Crimson Rosellas
Crimson Rosellas

Virus is decimating bird population

WHILE humans are still grappling with the effect of COVID-19, Australian researchers have found wild Australian parrots to be rife with a dangerous pathogen called Beak and Feather Disease Virus (BFDV).

According to a research team from Deakin University, the virus can infect most parrots, including crimson rosellas, eastern rosellas, galahs, sulphur-crested cockatoos, blue-winged parrots, rainbow lorikeets and red-rumped parrots.

The virus causes birds to develop malformations in their flaws and beaks, as well as stopping them from growing any feathers.

Of the four most caught species, the scientific team found the virus in 41.8 per cent of crimson rosellas, 20 per cent of the cockys, 11.8 per cent of the blue-winged parrots, and 8.8 per cent of the galahs.

 

A pair of red-rumped parrots inspect a future nest site.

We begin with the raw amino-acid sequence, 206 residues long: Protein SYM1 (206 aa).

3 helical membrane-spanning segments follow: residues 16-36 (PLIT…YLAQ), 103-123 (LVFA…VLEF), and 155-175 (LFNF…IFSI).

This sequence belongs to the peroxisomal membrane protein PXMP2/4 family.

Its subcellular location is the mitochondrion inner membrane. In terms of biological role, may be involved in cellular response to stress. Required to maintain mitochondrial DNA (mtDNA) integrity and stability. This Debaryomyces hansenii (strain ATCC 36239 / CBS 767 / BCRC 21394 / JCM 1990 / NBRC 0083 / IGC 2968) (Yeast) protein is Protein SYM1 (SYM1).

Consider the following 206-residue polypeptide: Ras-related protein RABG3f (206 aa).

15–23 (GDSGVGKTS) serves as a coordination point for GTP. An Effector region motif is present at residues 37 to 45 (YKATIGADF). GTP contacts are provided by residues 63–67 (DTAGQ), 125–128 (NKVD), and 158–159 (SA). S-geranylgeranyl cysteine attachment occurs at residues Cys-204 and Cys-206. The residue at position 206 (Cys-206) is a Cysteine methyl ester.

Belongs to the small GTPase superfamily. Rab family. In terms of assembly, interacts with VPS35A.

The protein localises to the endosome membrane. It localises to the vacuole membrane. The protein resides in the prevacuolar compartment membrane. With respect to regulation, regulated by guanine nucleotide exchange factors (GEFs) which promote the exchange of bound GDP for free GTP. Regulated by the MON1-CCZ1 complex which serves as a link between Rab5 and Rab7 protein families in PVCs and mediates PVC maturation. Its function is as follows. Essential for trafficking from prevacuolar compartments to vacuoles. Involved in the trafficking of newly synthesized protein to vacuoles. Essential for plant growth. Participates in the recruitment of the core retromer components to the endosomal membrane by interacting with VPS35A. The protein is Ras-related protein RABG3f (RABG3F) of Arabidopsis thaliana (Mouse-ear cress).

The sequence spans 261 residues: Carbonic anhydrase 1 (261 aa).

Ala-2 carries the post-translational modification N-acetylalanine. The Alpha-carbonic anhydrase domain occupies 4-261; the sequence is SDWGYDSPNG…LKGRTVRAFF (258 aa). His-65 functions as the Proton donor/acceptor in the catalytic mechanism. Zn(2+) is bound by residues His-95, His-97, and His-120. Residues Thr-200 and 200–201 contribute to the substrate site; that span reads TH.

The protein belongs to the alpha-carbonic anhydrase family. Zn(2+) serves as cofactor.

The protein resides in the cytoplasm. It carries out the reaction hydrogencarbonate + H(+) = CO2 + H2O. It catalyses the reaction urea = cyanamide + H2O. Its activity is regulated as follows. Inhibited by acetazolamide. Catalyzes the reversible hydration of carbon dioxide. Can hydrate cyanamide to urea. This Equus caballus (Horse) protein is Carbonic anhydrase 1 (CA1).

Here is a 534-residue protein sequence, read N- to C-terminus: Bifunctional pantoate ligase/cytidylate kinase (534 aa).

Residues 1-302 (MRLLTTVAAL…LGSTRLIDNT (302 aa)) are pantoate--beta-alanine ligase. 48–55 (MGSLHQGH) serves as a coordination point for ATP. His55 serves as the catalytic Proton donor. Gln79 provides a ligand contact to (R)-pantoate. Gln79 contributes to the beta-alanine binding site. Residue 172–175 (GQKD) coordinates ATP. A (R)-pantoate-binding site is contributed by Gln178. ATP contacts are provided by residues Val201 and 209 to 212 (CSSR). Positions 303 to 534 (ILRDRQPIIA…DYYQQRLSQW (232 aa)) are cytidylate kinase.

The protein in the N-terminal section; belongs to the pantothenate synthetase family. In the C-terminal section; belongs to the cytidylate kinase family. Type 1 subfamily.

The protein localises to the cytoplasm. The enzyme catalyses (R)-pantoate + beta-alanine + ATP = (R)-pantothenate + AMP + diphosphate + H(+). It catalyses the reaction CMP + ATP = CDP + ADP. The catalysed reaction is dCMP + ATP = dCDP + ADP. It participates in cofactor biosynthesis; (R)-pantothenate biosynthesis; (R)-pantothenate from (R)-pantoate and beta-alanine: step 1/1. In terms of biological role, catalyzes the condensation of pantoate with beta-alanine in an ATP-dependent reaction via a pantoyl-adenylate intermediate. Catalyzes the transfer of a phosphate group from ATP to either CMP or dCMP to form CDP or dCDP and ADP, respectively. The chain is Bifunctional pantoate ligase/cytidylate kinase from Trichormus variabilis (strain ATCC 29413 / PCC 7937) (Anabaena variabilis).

A pair of red-rumped parrots inspect a future nest site.

 

As the disease is shed through the feathers, the team warns that BFDV is endemic in southeastern Australia, and humans may need to look for ways to protect our native flappy-friends.

The study explains that BFDV can cause mortality and potentially extinction, and is therefore of global conservation concern.

BFDV is thought to be endemic to Australia, and in 2005 it was declared a "key threatening process to biodiversity" by the Australian government.

The peer reviewed document was published in the Plos One Journal.


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